After participating in one of relationship guru Londin Angel Winters’ sacred snake ceremonies and learning her philosophies on sex, gender, and love, I had to read her and her partner Justin Patrick Pierce’s book, The Awakened Woman’s Guide to Everlasting Love. In it, they give advice on strengthening your passion and love through principals based on tantra. The book describes not only the philosophy behind tantra but also some exercises you and your partner can do to connect in a whole new way.
“To be able to share a side-splitting laugh with Justin years into loving each other, to have the sex grow hotter, not cooler inside of almost a decade of monogamous commitment, to have a partner who grows right alongside me through thick and thin and have each challenge we face draw us closer, not farther apart, is a luxury I cannot imagine living without,” Winters tells Bustle. “I wrote the book so that each and every person who craves this kind of love could have it.”
And who doesn’t want that? Here are some tantra-based tips from the book that could help you and your partner connect on a deeper level emotionally, physically, and spiritually.
You often hear people complain about their loved ones being absent, but what exactly does it mean to be present? Winters and Piece write that being present means “to be willing to feel the moment without putting up your defenses.” To be present, you have to express difficult emotions, deal with disappointment, and stick with your partner when they’re not at their best.
Being fully present in your relationship starts with being fully present with yourself. To cultivate presence, the book suggests the “yes” exercise: Figure out some physical sensation that could feel pleasurable to you, like stretching your neck, then do it and say “yes.” Keeping looking for pleasant sensations, like the breeze or a deep breath, and say “yes” to it.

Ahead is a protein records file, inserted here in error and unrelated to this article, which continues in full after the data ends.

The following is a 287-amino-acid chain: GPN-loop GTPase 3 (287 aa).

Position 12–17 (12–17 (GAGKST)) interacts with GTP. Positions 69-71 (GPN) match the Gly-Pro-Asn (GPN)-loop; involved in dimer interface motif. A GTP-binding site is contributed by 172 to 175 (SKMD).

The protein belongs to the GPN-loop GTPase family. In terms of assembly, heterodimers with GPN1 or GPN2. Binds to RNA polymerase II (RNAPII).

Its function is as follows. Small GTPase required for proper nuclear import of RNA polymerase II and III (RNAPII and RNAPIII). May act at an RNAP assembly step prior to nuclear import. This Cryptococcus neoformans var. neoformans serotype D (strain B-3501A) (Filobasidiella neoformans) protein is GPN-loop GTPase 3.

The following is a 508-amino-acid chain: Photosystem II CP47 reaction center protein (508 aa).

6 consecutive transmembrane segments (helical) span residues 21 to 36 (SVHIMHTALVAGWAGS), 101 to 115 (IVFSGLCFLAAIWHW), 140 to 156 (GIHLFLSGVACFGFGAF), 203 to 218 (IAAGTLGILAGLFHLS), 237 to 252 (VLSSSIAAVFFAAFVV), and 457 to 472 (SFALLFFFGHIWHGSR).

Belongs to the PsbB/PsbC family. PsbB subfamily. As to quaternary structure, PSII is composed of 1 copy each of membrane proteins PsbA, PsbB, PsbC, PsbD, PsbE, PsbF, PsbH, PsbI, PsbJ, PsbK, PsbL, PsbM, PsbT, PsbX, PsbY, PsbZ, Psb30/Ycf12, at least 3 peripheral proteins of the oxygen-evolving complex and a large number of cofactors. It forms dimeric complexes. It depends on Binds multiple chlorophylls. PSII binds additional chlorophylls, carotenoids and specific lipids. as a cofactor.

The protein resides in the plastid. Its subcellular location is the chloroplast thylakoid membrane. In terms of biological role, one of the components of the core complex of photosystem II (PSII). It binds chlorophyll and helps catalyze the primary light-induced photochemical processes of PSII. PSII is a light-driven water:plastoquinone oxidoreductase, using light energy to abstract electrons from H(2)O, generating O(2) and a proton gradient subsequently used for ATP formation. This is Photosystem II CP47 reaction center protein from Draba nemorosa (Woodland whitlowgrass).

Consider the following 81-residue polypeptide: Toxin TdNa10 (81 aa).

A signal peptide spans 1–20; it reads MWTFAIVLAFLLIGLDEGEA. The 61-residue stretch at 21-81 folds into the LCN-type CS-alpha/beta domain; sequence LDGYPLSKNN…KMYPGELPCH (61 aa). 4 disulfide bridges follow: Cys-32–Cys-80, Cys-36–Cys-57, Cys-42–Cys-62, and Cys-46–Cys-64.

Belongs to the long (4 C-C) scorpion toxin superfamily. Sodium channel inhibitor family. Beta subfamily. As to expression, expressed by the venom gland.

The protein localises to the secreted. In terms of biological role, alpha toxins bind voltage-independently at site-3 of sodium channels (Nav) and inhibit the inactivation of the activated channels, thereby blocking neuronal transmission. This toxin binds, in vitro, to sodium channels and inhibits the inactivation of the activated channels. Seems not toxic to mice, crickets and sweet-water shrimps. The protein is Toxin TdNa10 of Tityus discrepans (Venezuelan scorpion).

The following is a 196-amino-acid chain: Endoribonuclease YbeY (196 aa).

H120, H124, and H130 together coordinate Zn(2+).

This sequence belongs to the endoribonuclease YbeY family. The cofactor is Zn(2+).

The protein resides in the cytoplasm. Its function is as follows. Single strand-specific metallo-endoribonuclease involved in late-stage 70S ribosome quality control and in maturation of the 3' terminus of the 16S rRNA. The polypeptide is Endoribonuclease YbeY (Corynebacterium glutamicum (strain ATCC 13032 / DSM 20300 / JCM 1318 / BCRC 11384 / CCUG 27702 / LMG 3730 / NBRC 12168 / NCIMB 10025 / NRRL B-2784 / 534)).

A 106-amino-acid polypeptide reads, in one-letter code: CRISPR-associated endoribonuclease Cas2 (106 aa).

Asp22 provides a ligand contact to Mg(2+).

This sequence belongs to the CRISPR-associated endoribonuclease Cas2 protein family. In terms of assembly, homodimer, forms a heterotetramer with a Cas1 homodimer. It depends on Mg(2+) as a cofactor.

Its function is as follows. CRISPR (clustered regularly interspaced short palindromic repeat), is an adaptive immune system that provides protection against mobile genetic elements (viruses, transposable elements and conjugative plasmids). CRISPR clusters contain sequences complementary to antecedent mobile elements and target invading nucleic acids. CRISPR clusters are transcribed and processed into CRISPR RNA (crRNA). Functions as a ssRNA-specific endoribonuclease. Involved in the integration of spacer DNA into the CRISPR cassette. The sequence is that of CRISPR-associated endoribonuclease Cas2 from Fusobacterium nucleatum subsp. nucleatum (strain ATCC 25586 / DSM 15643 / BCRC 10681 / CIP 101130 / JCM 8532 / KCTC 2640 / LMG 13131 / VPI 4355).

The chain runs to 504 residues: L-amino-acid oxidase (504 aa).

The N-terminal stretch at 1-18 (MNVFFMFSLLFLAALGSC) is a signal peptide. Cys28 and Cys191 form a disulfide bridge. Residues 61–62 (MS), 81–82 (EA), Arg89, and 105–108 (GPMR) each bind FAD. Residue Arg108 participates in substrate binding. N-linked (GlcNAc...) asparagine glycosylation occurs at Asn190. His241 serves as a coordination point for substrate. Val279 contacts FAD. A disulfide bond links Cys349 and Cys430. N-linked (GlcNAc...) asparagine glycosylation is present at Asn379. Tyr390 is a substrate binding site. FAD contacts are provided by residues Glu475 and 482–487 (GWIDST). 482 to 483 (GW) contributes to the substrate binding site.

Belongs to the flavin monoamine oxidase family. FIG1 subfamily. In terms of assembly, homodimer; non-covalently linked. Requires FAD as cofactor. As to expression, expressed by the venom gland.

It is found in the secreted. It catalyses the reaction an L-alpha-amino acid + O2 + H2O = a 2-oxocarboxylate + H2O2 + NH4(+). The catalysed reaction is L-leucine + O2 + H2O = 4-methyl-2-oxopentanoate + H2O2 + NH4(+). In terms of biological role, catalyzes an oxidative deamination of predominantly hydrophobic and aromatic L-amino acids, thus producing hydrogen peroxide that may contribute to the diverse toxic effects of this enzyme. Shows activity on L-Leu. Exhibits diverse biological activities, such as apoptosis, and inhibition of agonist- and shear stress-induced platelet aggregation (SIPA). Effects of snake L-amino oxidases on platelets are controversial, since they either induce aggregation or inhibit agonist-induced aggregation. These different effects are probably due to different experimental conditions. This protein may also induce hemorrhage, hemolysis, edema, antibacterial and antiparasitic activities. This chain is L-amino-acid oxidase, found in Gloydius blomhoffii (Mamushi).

To do this more formally, you can block out time to ask yourself: “What needs to move? What needs to soften? What needs to adjust so this moment would become even slightly more pleasurable for you?” Winters and Piece write. Then, move your body accordingly and say “yes” to the yummy sensations you feel. The more pleasure you can cultivate in your own body, the more you’ll be able to share with your partner.
Some mistake polarity to mean romanticizing differences between men and women, but polarity isn’t about performing gender roles. Winters and Pierce call the universe’s two opposing energies “alpha and omega” rather than “masculine and feminine,” and anyone can inhabit each. Alpha means “purpose-driven, penetrative, trustworthy — the embodiment of consciousness,” while omega is “love-driven, receptive, radiant — the embodiment of love-light.” The person embodying alpha takes the lead, and the person embodying omega surrenders and feels as deeply as possible. Maintaining a dynamic where you get to embody opposite roles, even if you switch which roles you embody, allows you to keep the spark alive.
To practice stepping into your alpha and omega energies, the book recommends an activity where each person tells the other how to turn them on in 90 seconds. Go over what you’d each like the other to wear, how you’d each like to be touched, and how you’d like the other person to move. Then, practice these moves on each other. Block out 10 minutes for each person, and after each person’s turn, the other says one thing they loved about it and what could be done better. Repeat this until the 10 minutes are up, then switch.
The exercise the book offers to practice devotion is a journaling exercise. Reflect on how you used to love as a child, how you learned to hold back, how you see your partner holding back, and where you do the same. Then, ask yourself how you would love if you would die in 30 days, and commit to spending 30 days practicing this. It’s also important to do things on your own that can prepare you to devote yourself to another person. Set aside time each week for something like tea, baths, or anything else that will help you “soften into the love that lives at your core,” as Winters and Pierce put it.